Many stories caught the attention of our readers this year but these were the most-read stories of 2019 online at oakbaynews.com.
The District of Oak Bay mourned the loss of a community leader this year with the death of former mayor Nils Jensen in April, after a short battle with cancer.
Jensen spent more than 15 years sitting on Oak Bay council and was elected mayor in 2011, serving two terms.
Jensen also served as chair of the Capital Regional District (CRD) board, trustee for the Greater Victoria Public Library and chair of BC Mayors’ Caucus. He spent 12 years as chair of the CRD’s water board.
He was remembered fondly by friends, family, members of the community and other local politicians. Thousands of residents filled the Dave Dunnet Community Theatre at Oak Bay High to reflect on the legacy he left behind.
Also topping the list for 2019 is a story involving WorkSafeBC rethinking its plan to require golf courses across the province to outfit all of their motorized equipment with seat belts and rollover protection bars, after an industry outcry about cost and impracticality of the move.
In a letter to Tourism Minister Lisa Beare, the MLAs for Revelstoke and Parksville said the requirement would cost the B.C. golf industry as much as $20 million to upgrade its equipment. The extra costs would be disastrous for B.C. tourism as prices rise and golfers can easily shift vacations to Alberta, Montana, Idaho or Washington.
WorkSafeBC is working on revisions to section 16 of its Occupational Health and Safety regulation, the part dealing with mobile equipment such as foklifts, all-terrain vehicles and golf carts, spokesman Ralph Eastman said in an email to Black Press Media. Consultation was conducted over the past year and more will be done.
Controversy over historical elements in the community also caught the attention of readers.
The District of Oak Bay’s council conducted an emergency meeting on Oct. 17 in order to issue a Temporary Protection Order for the property at 1561 York Pl.
Starting at 7 a.m. that same morning, executive staff from Abstract Development took jackhammers, crowbars and shovels to a 122-year-old stone wall, while angry neighbours watched.
The demolition took place under a posted Stop Work Order tacked onto a nearby tree, but Abstract staff on site pointed noted the order only said the company had to cease anything which required permits, while all they were doing was “landscaping.”
The Stop Work Order was put in place after Oak Bay council agreed to apply a Heritage Conservation Permit (HCP) bylaw on the property, which would require property owners to seek a permit from the District before making any changes to heritage components, such as the wall. At the time the bylaw had received its third reading and was scheduled for approval at the end of the month.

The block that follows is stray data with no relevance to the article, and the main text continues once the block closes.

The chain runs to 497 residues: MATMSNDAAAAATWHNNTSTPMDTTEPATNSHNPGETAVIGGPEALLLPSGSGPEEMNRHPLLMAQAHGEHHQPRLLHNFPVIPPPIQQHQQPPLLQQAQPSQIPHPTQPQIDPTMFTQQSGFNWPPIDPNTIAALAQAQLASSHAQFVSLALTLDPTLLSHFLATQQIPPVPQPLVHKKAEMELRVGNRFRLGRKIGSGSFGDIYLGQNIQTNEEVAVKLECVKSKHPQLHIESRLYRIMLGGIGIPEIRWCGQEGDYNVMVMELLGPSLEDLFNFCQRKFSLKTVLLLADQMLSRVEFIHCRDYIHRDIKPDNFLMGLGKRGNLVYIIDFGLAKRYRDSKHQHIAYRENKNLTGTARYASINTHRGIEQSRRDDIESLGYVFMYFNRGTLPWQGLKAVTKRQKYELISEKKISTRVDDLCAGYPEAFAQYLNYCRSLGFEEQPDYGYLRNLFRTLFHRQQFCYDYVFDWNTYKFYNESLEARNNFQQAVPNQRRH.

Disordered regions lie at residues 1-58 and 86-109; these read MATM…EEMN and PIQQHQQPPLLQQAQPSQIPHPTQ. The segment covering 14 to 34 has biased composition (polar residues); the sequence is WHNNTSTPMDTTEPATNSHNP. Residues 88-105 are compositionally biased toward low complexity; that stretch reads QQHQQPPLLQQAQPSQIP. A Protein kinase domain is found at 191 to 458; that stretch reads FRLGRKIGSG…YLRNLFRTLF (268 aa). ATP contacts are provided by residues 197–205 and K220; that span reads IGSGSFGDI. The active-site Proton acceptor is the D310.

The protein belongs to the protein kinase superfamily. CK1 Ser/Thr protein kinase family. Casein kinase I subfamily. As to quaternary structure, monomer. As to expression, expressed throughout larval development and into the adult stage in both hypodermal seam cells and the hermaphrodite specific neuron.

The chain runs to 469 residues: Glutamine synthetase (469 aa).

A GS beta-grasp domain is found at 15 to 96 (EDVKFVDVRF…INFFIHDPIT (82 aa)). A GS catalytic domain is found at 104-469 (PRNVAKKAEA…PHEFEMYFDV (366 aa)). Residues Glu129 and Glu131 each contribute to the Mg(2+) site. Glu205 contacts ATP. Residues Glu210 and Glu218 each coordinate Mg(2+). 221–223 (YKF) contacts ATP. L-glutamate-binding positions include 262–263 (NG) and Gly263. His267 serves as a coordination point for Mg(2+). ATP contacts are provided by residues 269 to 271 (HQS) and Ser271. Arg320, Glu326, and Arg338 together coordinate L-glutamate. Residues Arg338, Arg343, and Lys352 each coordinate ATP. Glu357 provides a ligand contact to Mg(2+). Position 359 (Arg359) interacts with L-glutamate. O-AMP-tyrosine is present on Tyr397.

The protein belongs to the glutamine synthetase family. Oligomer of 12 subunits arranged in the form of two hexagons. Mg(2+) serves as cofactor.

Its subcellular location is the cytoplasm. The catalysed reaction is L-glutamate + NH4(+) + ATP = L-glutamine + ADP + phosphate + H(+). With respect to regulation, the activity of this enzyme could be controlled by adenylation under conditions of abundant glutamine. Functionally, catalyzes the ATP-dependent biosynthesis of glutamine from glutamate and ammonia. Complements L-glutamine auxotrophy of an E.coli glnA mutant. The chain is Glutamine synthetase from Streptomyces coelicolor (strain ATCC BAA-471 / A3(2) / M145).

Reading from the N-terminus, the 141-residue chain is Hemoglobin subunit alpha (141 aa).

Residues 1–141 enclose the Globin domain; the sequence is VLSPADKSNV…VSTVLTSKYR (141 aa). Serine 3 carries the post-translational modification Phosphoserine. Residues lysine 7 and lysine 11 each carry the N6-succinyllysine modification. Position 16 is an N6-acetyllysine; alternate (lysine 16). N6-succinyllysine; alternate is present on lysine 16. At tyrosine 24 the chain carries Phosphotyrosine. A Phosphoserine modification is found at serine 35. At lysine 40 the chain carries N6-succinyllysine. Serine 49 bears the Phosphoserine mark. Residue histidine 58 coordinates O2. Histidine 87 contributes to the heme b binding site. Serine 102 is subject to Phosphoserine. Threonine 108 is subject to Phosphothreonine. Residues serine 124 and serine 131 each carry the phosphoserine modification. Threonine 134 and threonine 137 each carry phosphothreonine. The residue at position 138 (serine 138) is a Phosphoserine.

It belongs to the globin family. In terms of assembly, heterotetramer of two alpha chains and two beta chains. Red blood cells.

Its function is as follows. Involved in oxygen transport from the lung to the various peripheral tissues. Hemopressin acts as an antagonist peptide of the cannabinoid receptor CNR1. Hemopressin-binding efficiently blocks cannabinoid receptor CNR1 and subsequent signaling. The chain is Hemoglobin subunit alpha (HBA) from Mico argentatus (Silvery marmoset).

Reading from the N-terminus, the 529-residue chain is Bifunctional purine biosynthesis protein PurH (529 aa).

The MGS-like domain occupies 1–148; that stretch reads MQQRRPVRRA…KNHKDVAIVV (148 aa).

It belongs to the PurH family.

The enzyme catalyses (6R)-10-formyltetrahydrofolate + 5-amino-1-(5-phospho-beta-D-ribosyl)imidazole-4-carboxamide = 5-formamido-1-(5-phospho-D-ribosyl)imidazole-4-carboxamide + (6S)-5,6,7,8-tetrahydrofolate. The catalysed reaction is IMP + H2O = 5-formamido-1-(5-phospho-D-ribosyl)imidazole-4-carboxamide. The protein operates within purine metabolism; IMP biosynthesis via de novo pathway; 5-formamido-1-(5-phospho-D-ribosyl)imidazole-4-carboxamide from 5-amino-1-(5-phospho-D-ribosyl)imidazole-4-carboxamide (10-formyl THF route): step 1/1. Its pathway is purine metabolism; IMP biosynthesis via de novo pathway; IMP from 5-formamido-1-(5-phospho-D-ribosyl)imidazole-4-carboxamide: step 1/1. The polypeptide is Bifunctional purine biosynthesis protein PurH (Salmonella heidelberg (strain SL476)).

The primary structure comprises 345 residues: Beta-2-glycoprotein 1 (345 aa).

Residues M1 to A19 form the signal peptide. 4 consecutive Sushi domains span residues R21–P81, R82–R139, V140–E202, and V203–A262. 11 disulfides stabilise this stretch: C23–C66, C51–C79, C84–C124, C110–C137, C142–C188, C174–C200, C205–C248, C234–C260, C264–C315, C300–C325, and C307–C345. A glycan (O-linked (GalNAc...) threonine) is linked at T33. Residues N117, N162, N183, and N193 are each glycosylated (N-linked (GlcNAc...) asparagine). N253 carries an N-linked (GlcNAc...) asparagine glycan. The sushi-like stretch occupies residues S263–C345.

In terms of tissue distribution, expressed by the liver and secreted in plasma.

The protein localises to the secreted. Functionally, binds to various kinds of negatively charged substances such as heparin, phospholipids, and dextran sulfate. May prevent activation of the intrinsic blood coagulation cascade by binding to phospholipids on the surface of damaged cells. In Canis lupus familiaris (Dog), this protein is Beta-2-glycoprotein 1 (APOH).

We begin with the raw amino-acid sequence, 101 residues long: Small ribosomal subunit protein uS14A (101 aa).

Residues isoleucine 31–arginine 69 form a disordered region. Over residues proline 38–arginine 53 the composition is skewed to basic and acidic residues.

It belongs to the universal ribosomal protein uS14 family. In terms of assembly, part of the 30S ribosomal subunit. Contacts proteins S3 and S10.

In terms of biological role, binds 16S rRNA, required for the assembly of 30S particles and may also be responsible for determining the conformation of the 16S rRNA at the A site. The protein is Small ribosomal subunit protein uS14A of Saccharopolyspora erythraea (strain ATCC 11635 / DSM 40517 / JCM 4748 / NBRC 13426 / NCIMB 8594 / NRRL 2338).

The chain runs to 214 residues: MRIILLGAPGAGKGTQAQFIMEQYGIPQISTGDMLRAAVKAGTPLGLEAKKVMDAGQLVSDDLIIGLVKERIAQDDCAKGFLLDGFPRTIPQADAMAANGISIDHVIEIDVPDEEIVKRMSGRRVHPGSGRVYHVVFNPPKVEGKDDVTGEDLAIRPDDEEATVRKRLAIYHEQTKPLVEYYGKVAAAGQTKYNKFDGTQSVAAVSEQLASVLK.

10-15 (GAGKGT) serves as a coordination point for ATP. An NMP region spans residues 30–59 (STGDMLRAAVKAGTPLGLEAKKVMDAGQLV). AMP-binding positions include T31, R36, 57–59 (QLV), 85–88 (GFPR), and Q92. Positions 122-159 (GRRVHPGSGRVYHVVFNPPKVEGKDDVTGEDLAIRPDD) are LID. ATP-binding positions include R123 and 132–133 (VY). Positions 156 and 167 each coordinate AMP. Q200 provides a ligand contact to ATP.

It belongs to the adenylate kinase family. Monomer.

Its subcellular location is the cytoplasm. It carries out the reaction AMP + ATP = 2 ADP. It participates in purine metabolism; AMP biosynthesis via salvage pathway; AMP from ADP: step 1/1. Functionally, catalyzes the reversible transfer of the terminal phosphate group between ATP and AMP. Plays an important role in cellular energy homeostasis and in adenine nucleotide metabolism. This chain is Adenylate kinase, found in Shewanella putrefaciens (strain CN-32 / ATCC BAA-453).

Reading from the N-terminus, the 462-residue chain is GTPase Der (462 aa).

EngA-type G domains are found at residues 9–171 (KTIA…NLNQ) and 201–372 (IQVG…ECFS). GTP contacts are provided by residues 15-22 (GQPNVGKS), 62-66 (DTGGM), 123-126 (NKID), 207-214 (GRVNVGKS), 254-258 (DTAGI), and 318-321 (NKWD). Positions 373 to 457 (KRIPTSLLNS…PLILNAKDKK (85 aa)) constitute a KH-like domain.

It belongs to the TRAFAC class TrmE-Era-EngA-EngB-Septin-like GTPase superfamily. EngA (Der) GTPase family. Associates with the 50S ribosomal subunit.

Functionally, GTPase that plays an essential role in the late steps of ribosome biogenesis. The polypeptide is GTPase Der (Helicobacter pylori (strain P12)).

“Abstract commenced the work today in order to protect the company’s existing rights to the property, as it is anticipated that the District of Oak Bay will be implementing a Heritage Control Period bylaw in the Prospect neighbourhood by the end of the month,” said Adam Cooper, director of development for Abstract in a statement.
Readers’ hearts went out to a Greater Victoria man battling cancer.
Jeremy Chow applied to be a stem cell donor a few years ago after watching a 30-second Canadian Blood Services commercial calling for Asian donors. The father of two young girls had no way of knowing that soon, he would be in need of new stem cells and the only donor match would be unusable because it was his own.
According to Canadian Blood Services, these life-sustaining immature blood cells are found in bone marrow, peripheral circulating blood and umbilical cord blood. They can become red or white blood cells or platelets and do incredible work for people like Chow, replacing their unhealthy cells and reducing the likelihood that the cancer will return.
Rounding out the top stories of 2019 is the hundreds of protestors who mobilized in Oak Bay outside the Windsor Pavillion.
They were there to protest the Erosion of Freedom event, hosted by anti-SOGI speaker Jenn Smith, who speaks against the SOGI 123 (sexual orientation and gender identity) resources taught in B.C. schools.
the event had been a source of controversy in the community – both towards organizers and the District of Oak Bay, which received backlash for allowing it to go ahead in one its community spaces.
Protest movements cropped up online to counter the evening’s program, including a protest created by Greater Victoria School District trustee Ryan Painter that drew hundreds to the Windsor Pavilion.